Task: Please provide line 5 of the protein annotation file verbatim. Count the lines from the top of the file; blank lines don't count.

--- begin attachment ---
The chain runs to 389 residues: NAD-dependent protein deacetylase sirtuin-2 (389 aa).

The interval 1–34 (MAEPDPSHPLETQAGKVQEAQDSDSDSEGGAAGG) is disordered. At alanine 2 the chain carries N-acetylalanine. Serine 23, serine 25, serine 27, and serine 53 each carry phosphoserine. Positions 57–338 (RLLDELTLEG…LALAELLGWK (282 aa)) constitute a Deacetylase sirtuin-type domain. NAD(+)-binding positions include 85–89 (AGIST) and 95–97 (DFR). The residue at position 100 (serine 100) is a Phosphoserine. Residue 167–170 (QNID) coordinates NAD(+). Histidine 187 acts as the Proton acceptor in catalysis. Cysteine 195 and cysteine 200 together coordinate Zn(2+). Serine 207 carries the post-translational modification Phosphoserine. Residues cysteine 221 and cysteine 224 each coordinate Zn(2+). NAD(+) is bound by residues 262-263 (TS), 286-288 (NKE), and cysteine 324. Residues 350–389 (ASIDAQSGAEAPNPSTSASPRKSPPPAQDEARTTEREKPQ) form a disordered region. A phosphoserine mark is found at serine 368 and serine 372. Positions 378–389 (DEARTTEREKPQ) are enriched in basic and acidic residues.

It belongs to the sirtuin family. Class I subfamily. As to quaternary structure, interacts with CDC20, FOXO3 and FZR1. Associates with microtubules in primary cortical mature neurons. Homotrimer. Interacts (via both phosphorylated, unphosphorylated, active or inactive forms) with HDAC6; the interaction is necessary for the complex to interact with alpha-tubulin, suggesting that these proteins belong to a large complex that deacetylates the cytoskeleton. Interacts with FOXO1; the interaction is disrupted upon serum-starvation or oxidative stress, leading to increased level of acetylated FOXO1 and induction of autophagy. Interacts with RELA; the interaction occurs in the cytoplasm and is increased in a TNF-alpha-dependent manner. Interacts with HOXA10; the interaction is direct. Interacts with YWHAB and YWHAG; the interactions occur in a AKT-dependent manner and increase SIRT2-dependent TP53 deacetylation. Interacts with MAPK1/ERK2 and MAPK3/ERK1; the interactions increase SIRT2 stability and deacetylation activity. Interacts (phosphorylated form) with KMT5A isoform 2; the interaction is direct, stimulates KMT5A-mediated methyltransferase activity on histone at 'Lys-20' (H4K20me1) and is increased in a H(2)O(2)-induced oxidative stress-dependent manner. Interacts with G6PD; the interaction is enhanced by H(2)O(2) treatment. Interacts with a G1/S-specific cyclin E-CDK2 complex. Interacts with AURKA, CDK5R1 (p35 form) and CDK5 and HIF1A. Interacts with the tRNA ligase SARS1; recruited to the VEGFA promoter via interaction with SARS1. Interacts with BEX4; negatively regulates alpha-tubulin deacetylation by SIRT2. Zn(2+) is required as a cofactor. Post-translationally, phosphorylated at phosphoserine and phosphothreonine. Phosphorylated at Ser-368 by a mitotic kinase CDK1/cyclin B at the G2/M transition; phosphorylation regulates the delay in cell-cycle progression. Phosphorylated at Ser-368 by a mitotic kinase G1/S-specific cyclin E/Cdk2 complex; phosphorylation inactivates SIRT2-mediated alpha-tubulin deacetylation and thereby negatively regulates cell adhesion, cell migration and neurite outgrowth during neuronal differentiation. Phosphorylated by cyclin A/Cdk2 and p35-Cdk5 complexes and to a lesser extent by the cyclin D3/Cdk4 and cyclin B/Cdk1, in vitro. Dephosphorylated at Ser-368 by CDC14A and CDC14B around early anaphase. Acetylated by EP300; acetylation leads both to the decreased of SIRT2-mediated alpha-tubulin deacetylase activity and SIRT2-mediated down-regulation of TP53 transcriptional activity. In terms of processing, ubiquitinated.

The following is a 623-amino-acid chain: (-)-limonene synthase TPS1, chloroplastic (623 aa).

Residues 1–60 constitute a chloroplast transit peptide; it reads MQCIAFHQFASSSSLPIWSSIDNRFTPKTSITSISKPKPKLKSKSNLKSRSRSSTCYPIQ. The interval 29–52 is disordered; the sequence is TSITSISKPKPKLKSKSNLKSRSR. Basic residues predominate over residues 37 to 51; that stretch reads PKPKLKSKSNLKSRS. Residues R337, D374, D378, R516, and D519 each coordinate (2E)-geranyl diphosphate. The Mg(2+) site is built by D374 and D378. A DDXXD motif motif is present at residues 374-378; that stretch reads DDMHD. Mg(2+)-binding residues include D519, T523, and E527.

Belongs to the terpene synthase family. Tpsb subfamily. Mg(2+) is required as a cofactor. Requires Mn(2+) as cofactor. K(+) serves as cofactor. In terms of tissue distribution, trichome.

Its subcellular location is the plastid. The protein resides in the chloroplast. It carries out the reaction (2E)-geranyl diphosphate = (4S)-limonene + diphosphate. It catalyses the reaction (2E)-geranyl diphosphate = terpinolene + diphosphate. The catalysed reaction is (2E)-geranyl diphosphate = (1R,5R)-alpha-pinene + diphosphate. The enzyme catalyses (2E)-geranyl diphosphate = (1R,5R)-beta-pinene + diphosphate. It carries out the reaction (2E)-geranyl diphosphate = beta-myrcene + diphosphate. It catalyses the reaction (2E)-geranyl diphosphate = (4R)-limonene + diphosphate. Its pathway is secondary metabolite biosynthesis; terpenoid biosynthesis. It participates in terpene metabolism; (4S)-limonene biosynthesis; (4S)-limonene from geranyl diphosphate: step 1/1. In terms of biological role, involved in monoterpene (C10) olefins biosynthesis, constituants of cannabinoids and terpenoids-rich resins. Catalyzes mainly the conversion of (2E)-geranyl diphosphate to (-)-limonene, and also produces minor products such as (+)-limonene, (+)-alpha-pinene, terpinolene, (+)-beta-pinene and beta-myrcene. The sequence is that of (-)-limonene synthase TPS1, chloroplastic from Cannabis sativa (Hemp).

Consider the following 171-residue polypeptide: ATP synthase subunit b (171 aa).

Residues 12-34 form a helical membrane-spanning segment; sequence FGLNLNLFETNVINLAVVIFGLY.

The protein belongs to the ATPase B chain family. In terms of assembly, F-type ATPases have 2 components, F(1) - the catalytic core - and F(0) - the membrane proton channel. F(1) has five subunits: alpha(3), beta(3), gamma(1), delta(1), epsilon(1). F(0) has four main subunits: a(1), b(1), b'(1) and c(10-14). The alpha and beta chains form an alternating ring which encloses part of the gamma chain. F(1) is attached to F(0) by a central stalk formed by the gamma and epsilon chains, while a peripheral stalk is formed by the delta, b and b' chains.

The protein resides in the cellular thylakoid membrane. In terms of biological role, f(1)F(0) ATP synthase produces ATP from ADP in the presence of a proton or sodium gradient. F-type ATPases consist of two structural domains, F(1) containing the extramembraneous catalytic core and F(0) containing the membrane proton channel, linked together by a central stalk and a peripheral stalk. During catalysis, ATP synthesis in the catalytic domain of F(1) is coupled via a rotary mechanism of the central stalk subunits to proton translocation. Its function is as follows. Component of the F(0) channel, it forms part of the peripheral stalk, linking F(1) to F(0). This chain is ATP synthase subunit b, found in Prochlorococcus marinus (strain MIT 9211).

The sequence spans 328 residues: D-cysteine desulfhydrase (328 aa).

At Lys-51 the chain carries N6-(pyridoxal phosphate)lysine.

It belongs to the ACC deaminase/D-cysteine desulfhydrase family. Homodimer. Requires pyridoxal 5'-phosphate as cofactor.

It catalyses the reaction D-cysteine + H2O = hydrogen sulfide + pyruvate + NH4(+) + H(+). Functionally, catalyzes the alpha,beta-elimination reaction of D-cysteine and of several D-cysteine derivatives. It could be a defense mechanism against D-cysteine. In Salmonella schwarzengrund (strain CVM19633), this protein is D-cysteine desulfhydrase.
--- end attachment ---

Residues 1–60 constitute a chloroplast transit peptide; it reads MQCIAFHQFASSSSLPIWSSIDNRFTPKTSITSISKPKPKLKSKSNLKSRSRSSTCYPIQ. The interval 29–52 is disordered; the sequence is TSITSISKPKPKLKSKSNLKSRSR. Basic residues predominate over residues 37 to 51; that stretch reads PKPKLKSKSNLKSRS. Residues R337, D374, D378, R516, and D519 each coordinate (2E)-geranyl diphosphate. The Mg(2+) site is built by D374 and D378. A DDXXD motif motif is present at residues 374-378; that stretch reads DDMHD. Mg(2+)-binding residues include D519, T523, and E527.